Monitoring antimicrobial usage in companion animals: exploring the use of the Danish VetStat database

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In the Danish Veterinary Statistics Program, VetStat, sales data on medicinal products prescribed for veterinary consumption is collected. The Danish Food and Veterinary Administration (DVFA) manages the database and each purchase contains detailed product‑specific information linked with a species‑specific ID. National surveillance systems are also implemented or being developed in the other European Union Member States. By 2029, all Member States are required to report data on antimicrobial usage for companion animals to the European Medicines Agency. This study aimed to assess the challenges encountered when using the VetStat database to quantify antimicrobial use in Danish companion animals. Raw VetStat data were propagated by the DVFA and originated from veterinary practitioners and Danish pharmacies. Comprehensive estimates of antimicrobial use in Danish companion animals were not readily available due to database construct. Antimicrobials sold for use in companion animals (linked to a companion animal ID) comprised a large number of products licensed solely for horses or livestock, while data assigned a replacement code encompassed both topical and peroral antimicrobials licensed for companion animals. Additionally, antimicrobials sold from pharmacies to veterinary practitioners presented the biggest challenge in data retrieval and validation. Treatment data are only transferred to VetStat through the billing systems when Danish veterinarians are treating livestock, but not companion animals. Information on products sold for in‑house use in companion animals is only available from pharmacy records without a species‑specific ID. As a result, parenteral antimicrobials with multi‑species authorization utilized by small animal veterinary practitioners are not accounted for in the overall estimate for companion animals. Owing to the database structure and requirements for data entry, antimicrobial use in companion animals is an approximation. The actual consumption may be significantly higher than what is currently calculated from the database, as the majority of parenteral products are not included. Consumption data can be measured more accurately provided treatment data from veterinary practitioners in small or mixed practices are transferred to the database through the billing system. This would equal the legal requirements for Danish veterinary practitioners treating livestock.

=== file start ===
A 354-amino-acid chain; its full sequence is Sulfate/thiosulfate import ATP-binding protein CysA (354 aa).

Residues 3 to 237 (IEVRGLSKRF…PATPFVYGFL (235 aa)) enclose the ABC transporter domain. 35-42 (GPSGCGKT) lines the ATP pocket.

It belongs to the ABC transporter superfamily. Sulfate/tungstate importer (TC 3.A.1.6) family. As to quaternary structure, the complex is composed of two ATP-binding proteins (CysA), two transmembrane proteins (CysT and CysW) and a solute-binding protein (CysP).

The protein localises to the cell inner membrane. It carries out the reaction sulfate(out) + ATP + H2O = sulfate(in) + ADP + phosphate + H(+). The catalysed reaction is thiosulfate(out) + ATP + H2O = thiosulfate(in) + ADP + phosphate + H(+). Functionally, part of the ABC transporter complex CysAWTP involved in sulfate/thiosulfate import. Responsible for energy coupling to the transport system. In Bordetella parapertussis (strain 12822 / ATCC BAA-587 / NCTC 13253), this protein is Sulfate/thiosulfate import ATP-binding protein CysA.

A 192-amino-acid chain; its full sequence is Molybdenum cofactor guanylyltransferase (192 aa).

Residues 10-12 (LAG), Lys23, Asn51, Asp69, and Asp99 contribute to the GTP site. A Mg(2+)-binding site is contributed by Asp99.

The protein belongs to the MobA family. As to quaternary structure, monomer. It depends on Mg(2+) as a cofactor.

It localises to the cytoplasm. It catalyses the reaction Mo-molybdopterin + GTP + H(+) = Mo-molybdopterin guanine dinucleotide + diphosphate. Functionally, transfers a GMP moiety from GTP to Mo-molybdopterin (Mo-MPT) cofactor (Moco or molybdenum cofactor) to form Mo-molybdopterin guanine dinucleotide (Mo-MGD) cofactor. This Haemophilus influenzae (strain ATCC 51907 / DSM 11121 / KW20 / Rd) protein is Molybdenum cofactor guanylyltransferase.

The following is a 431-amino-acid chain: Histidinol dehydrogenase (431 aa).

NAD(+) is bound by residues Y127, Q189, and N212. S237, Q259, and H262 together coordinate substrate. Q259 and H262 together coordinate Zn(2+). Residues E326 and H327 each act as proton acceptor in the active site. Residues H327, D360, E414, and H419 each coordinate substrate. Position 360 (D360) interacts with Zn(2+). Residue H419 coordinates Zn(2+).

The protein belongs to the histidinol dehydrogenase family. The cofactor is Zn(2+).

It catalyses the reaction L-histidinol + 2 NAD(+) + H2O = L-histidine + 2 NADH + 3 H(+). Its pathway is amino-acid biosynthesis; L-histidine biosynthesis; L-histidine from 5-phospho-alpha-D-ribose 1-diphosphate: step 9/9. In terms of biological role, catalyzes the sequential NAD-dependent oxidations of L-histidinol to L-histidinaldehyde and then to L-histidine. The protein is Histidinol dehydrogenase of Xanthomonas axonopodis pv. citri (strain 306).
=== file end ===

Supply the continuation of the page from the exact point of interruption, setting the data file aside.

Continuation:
TidsskriftActa Veterinaria Scandinavica
Antal sider11
StatusUdgivet - 2022

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